The Ogden rate will be well-known to insurers and perhaps a little less familiar to those not directly involved in the insurance industry, however it plays a pivotal role in the process of insurance pay-outs in the event of a claim.
Essentially, the Ogden discount rate is a calculation to ascertain how much interest the insurance claimant would earn if they were to invest their compensation – with the higher the Ogden rate, the lower the lump sum paid by the insurance companies as it assumes better annual investment returns for those amounts.
In 2017 the government significantly cut the rate from 2.7% to -0.75% with the huge drop meaning insurance companies faced much larger payouts than previously envisaged. In response to the outcry from insurers, the rate was once more amended by the government during the summer this year to -0.25%. Whilst this represents an improvement for insurers, the general consensus amongst businesses was that the rate would be nullified to 0%.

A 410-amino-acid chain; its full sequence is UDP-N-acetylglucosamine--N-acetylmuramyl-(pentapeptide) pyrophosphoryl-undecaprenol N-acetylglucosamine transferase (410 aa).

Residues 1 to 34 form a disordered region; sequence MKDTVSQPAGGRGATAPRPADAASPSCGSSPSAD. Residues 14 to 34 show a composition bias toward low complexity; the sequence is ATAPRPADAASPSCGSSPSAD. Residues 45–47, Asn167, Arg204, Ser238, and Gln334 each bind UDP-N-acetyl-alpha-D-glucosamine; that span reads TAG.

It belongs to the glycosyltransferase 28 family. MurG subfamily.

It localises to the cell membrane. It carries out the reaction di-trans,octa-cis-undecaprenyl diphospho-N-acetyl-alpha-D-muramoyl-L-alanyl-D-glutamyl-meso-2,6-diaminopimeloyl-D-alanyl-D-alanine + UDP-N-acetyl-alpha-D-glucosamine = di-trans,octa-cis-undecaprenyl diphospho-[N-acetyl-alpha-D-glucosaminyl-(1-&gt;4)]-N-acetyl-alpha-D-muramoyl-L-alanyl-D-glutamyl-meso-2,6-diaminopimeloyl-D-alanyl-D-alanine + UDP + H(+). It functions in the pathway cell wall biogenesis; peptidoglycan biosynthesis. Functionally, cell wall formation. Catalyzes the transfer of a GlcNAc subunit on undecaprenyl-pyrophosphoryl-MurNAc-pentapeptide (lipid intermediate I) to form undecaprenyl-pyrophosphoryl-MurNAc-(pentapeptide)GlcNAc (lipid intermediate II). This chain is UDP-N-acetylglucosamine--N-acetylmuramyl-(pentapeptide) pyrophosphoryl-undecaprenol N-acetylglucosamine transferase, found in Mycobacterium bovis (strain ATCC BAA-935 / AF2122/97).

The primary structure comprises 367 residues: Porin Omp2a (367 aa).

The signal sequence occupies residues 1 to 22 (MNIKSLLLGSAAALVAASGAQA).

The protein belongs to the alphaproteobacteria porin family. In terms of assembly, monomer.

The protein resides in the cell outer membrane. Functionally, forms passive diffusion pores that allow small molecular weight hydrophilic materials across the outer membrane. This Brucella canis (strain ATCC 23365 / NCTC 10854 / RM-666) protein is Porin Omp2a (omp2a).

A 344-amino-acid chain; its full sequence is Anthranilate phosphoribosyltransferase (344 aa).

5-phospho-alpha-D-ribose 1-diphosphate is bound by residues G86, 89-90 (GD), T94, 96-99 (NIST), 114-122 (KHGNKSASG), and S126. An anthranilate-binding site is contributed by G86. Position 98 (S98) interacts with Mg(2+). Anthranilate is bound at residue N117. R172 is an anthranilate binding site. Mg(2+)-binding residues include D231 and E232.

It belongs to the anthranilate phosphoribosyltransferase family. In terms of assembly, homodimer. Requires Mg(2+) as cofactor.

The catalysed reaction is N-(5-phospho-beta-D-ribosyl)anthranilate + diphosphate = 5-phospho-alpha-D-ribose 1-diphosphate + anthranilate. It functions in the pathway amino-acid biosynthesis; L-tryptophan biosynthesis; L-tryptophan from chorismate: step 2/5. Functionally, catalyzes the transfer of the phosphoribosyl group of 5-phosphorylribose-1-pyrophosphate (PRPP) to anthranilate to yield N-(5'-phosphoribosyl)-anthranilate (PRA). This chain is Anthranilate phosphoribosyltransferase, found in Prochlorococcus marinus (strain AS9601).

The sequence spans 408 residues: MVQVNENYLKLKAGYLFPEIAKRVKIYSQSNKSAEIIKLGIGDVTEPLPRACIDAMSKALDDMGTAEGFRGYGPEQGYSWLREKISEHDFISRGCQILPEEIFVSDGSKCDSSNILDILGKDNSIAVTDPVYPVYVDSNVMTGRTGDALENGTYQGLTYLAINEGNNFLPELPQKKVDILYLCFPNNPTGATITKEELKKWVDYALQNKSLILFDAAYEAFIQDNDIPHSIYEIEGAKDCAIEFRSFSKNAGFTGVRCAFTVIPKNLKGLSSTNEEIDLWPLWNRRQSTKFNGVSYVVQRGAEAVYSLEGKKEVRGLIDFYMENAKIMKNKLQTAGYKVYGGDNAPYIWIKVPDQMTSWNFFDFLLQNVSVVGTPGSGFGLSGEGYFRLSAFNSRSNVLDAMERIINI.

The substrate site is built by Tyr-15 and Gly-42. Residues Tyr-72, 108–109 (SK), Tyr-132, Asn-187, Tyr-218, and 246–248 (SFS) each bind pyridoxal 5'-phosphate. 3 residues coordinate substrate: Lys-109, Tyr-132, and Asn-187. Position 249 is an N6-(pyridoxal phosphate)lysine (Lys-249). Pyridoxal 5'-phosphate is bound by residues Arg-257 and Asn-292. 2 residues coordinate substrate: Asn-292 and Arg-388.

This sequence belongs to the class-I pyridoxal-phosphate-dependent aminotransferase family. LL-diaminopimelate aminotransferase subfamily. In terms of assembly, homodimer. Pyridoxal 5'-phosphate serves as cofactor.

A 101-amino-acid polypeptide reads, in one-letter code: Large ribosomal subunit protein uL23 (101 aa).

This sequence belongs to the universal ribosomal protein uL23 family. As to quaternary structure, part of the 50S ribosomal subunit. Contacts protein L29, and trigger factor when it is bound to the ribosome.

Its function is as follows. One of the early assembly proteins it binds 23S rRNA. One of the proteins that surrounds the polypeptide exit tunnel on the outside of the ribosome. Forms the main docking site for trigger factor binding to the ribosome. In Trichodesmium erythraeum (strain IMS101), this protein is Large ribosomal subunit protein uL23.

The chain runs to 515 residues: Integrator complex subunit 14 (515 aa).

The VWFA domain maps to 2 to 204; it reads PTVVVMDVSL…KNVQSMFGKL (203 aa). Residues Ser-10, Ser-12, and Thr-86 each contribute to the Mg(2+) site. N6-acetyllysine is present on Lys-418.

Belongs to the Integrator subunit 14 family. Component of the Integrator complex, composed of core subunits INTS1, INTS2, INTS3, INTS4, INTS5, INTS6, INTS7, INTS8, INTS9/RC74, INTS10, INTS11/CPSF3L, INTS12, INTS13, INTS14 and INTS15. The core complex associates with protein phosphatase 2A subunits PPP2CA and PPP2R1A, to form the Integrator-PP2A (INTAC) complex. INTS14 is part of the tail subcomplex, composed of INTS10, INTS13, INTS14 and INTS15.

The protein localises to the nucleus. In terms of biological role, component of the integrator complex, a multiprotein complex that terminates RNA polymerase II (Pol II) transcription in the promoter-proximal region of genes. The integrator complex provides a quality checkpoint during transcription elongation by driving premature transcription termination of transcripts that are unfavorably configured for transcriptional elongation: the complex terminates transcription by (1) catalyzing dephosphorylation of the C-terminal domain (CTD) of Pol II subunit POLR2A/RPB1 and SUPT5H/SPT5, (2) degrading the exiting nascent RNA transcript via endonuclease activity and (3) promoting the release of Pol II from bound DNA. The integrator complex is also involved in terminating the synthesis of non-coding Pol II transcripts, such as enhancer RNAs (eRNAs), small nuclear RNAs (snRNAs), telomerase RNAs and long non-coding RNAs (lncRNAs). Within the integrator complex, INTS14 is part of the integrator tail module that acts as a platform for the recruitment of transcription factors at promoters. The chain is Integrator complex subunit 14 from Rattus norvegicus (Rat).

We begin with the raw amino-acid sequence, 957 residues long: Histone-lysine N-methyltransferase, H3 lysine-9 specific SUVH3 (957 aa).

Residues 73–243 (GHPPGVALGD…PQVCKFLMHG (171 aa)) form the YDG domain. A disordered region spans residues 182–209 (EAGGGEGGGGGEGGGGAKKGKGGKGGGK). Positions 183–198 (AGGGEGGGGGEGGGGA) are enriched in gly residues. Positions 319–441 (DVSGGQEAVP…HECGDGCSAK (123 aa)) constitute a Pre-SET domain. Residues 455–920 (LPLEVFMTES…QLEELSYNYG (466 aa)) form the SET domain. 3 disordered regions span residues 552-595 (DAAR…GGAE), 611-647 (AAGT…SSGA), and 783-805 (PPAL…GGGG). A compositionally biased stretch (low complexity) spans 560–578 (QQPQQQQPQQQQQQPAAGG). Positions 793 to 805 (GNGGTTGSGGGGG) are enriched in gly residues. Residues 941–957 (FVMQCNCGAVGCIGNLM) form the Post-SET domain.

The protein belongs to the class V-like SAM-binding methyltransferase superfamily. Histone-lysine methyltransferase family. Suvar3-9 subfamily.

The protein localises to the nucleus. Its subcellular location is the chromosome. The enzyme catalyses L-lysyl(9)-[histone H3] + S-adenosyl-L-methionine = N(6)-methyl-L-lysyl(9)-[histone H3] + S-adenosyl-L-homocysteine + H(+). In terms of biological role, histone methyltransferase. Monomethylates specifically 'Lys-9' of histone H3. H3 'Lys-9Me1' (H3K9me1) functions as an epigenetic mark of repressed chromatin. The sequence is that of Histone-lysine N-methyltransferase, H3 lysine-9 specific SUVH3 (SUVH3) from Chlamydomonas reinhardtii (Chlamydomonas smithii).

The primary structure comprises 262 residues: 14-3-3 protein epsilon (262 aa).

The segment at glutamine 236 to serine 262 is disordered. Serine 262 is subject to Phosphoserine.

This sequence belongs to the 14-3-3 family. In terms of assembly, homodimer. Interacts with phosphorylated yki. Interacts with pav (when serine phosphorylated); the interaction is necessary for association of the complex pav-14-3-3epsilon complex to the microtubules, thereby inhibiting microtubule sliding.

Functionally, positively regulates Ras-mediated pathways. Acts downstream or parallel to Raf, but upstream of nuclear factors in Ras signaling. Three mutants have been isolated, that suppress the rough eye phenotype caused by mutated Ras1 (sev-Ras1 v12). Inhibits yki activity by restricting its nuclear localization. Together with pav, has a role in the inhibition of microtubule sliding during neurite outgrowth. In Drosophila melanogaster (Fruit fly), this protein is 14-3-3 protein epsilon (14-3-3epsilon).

“This is a bad outcome for insurance customers and taxpayers that will add costs rather than save customers money,” said Huw Evans, director general of the Association of British Insurers.
“This will remain the lowest discount rate in the Western world, leaving England and Wales an international outlier at a time when we need to boost our attraction to international capital,” Evans said.
On the other side of the argument are potential claimants, for whom the latest Ogden rate change is good news, with the Association of Personal Injury Lawyers welcoming the new rates;
“The government has faced sustained pressure from the insurance industry to set a rate which would not be appropriate for injured people, who should not be forced to take any risk with their investments,” president Gordon Dalyell said.